The strategy behind the Prime Minister's endorsement of John Banks in Epsom is inexplicable. A week ago Mr Key appeared to be close to winning a majority for his party to govern on its own.
Now he has irrevocably yoked himself to the disgraced Act brand and told potential Act voters their vote might not be wasted, so they can switch from National if they want.
In return, National gets the corpse of a political party not worth saving, and associates itself with the views of Act and Mr Banks.
Instead of endorsing John Banks, the Prime Minister could have asked him what he meant when he said on TV3's show The Nation that the "root cause of law and order" is young Maori and "Polynesian" men in South Auckland being paid the dole to sit in front of TV watching pornography and smoking marijuana while they're planning to come through our windows.
Or when he said in North & South magazine in 1993 that gays "should not be put in charge of vulnerable young people".
Or his speech in Parliament when MPs decriminalised homosexuality, saying it was a "sad and sickening day for New Zealand", adding that "the family unit in New Zealand is under siege".
By endorsing the holder of these views, Mr Key has associated National with bigotry. He has also tied National to Mr Banks' record of trebling Auckland City's debt as mayor, a record of fiscal impoverishment matched only by the deterioration of the Government's finances in the past three years.
Now Mr Key is refusing to discuss what he said on the tea party tape. Reporters have asked him if he sniggered that Winston Peters' supporters are all dying out; they've asked him if the pair discussed removing Don Brash as Act leader as soon as the votes were counted.
If Mr Key claims he didn't make these statements, the tapes will be released because it's in the public interest to know when a politician says one thing in public and another in private. So he's keeping his trap shut in a silent confirmation. Therefore Mr Key planned his high-profile invitation to vote Act at the same moment he was discussing removing the leader of Act.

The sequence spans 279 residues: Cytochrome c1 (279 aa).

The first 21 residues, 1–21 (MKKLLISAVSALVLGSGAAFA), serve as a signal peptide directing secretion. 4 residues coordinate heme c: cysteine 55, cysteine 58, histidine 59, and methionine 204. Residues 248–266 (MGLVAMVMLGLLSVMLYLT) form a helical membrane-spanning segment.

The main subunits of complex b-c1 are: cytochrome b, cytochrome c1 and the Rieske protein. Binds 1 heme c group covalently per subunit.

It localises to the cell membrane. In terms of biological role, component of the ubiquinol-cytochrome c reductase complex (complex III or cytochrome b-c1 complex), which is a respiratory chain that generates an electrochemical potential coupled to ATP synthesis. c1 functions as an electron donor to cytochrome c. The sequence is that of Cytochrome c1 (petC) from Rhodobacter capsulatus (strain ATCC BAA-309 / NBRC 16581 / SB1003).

Voters should choose the representative they most want. Instead, the circus in Epsom has been motivated by the interests of politicians.
One theory about last Friday's tea party was that National was getting frustrated about continued speculation over Epsom. The thinking was that it's better to get the event out of the way early.
But the tape fiasco has kicked the story for another week. The tape should never have been made, but it goes too far to play the victim as Mr Key has.
In 1989, a reporter accidentally recorded Sir Geoffrey Palmer's press secretary telling him off over his media performance. A couple of years ago, then Labour Cabinet minister John Tamihere called the management of Labour "front bums" and sprayed insults on tape when he thought an interview had ended.
National used those conversations to taunt opponents. So having been happy to use wrongly recorded conversations in the past, our sympathy can be restrained at finding Mr Key has been caught on tape at a photo opportunity he organised, and with media standing only metres away.
The tape is a sideshow. Its content is a democratic abuse that would best be repaired by voters of Epsom choosing the electorate representative they most support.
John Pagani is a former adviser to Labour leader Phil Goff and former Progressives MP Jim Anderton. He blogs at johnpagani.posterous.com.